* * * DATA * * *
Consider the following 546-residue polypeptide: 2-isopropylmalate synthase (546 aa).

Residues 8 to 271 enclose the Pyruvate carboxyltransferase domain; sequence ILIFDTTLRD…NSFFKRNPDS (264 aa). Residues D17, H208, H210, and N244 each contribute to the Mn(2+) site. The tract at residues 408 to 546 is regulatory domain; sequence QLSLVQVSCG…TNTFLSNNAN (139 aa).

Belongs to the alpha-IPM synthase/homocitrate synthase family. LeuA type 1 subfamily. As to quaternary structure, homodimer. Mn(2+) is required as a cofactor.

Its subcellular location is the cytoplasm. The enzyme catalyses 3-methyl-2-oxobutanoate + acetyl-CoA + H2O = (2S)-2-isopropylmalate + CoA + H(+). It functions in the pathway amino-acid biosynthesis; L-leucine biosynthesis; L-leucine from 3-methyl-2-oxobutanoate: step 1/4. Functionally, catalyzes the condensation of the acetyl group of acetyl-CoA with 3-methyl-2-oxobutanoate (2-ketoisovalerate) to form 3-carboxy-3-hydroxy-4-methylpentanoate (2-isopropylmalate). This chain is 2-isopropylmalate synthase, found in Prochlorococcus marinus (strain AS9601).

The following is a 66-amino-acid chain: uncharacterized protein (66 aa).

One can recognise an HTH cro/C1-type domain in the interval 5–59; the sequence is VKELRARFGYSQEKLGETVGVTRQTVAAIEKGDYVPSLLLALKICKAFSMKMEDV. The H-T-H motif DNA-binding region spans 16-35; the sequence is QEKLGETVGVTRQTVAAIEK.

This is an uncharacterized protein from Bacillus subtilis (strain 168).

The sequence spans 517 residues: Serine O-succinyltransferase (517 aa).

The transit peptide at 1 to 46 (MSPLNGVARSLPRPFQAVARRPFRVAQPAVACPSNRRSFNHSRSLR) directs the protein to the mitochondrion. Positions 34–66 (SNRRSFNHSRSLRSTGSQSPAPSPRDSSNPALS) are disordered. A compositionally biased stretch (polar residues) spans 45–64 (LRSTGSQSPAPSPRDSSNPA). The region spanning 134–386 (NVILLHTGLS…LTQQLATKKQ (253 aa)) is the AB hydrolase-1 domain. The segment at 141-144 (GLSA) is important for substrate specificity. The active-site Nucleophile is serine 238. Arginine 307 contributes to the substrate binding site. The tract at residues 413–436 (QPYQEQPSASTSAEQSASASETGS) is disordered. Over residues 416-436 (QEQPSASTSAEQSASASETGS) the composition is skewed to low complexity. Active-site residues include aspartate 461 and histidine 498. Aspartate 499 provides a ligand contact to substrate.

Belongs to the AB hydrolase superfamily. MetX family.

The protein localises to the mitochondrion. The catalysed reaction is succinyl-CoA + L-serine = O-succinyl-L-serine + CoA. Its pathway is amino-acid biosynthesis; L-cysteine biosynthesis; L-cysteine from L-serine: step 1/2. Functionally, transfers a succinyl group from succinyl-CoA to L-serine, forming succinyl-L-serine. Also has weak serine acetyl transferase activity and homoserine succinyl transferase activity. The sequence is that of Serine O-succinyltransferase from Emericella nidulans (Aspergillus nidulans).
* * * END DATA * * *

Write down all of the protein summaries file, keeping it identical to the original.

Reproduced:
Consider the following 546-residue polypeptide: 2-isopropylmalate synthase (546 aa).

Residues 8 to 271 enclose the Pyruvate carboxyltransferase domain; sequence ILIFDTTLRD…NSFFKRNPDS (264 aa). Residues D17, H208, H210, and N244 each contribute to the Mn(2+) site. The tract at residues 408 to 546 is regulatory domain; sequence QLSLVQVSCG…TNTFLSNNAN (139 aa).

Belongs to the alpha-IPM synthase/homocitrate synthase family. LeuA type 1 subfamily. As to quaternary structure, homodimer. Mn(2+) is required as a cofactor.

Its subcellular location is the cytoplasm. The enzyme catalyses 3-methyl-2-oxobutanoate + acetyl-CoA + H2O = (2S)-2-isopropylmalate + CoA + H(+). It functions in the pathway amino-acid biosynthesis; L-leucine biosynthesis; L-leucine from 3-methyl-2-oxobutanoate: step 1/4. Functionally, catalyzes the condensation of the acetyl group of acetyl-CoA with 3-methyl-2-oxobutanoate (2-ketoisovalerate) to form 3-carboxy-3-hydroxy-4-methylpentanoate (2-isopropylmalate). This chain is 2-isopropylmalate synthase, found in Prochlorococcus marinus (strain AS9601).

The following is a 66-amino-acid chain: uncharacterized protein (66 aa).

One can recognise an HTH cro/C1-type domain in the interval 5–59; the sequence is VKELRARFGYSQEKLGETVGVTRQTVAAIEKGDYVPSLLLALKICKAFSMKMEDV. The H-T-H motif DNA-binding region spans 16-35; the sequence is QEKLGETVGVTRQTVAAIEK.

This is an uncharacterized protein from Bacillus subtilis (strain 168).

The sequence spans 517 residues: Serine O-succinyltransferase (517 aa).

The transit peptide at 1 to 46 (MSPLNGVARSLPRPFQAVARRPFRVAQPAVACPSNRRSFNHSRSLR) directs the protein to the mitochondrion. Positions 34–66 (SNRRSFNHSRSLRSTGSQSPAPSPRDSSNPALS) are disordered. A compositionally biased stretch (polar residues) spans 45–64 (LRSTGSQSPAPSPRDSSNPA). The region spanning 134–386 (NVILLHTGLS…LTQQLATKKQ (253 aa)) is the AB hydrolase-1 domain. The segment at 141-144 (GLSA) is important for substrate specificity. The active-site Nucleophile is serine 238. Arginine 307 contributes to the substrate binding site. The tract at residues 413–436 (QPYQEQPSASTSAEQSASASETGS) is disordered. Over residues 416-436 (QEQPSASTSAEQSASASETGS) the composition is skewed to low complexity. Active-site residues include aspartate 461 and histidine 498. Aspartate 499 provides a ligand contact to substrate.

Belongs to the AB hydrolase superfamily. MetX family.

The protein localises to the mitochondrion. The catalysed reaction is succinyl-CoA + L-serine = O-succinyl-L-serine + CoA. Its pathway is amino-acid biosynthesis; L-cysteine biosynthesis; L-cysteine from L-serine: step 1/2. Functionally, transfers a succinyl group from succinyl-CoA to L-serine, forming succinyl-L-serine. Also has weak serine acetyl transferase activity and homoserine succinyl transferase activity. The sequence is that of Serine O-succinyltransferase from Emericella nidulans (Aspergillus nidulans).